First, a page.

Jumping the gun: firearms and the mental health of Australians.Aust N Z J Psychiatry 1996; 30(3):370-81AN
The aims of this study were to (i) survey mental health-related correlates of firearms ownership and availability in Australia, and (ii) assess possible causal relationships between civilian gun deaths, gun availability and mental disorders.
Available data regarding firearms ownership, injuries and deaths were reviewed as well as studies of (i) gun ownership, suicide and homicide, and (ii) gun control laws and suicide.
Findings indicated that 85% of firearm deaths are triggered by distress, as opposed to crime. Most firearm homicides are intrafamilial or involve familiar persons. Firearm suicide rates, although tapering off in recent years, continue to rise among certain groups. It was also found that: (1) Beyond reasonable doubt, a causal relationship exists between gun ownership and firearm suicides and homicides. The role of method substitution is controversial, but is probably less important among the young. (2) Outside the United States, legislation may be useful in reducing firearm and possibly overall suicide rates. (3) If firearm owners are representative of the community, then 15-20% suffer from a psychiatric disorder at any time. While a modest increase in risk of firearms misuse exists for this group, especially those with a history of substance abuse or violence, concern also arises regarding those with mental disorders who access firearms because owners have not secured them. No uniform definition or way of verifying self-reports exists for gun licence applicants regarding these issues.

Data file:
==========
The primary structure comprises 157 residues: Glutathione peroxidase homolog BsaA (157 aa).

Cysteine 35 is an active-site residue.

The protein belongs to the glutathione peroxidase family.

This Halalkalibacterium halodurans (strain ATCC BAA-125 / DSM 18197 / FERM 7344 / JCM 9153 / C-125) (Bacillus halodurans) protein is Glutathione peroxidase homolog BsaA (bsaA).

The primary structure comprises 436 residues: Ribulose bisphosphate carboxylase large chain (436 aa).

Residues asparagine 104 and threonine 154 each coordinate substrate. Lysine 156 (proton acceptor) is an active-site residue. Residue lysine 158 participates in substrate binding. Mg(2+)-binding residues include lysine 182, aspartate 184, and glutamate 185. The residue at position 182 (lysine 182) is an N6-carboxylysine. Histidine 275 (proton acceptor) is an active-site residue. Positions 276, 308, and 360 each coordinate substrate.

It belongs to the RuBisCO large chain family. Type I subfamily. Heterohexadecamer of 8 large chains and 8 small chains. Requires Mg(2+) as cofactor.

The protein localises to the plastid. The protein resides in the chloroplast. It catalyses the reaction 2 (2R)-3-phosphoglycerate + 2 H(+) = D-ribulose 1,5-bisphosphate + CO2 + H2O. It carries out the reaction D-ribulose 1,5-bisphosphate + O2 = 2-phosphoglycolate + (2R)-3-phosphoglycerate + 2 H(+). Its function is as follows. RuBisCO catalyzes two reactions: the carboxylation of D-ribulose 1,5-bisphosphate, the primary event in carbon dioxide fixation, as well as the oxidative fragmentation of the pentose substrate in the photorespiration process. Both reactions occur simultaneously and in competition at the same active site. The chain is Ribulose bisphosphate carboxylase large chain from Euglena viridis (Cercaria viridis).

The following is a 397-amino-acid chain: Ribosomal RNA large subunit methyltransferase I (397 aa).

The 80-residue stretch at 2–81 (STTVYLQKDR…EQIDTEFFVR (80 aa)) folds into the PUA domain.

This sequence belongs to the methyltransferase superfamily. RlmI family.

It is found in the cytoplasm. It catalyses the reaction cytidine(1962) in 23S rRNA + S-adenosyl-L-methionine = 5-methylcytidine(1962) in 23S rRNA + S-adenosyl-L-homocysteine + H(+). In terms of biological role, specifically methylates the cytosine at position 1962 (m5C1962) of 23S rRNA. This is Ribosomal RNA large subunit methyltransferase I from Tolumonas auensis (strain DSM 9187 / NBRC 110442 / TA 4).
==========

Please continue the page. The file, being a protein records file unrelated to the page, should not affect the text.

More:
Further regulation of firearm safety and availability is warranted. Public health measures include improved surveillance regarding firearm events, advocacy for appropriate firearm legislation, and better education and communication about firearms.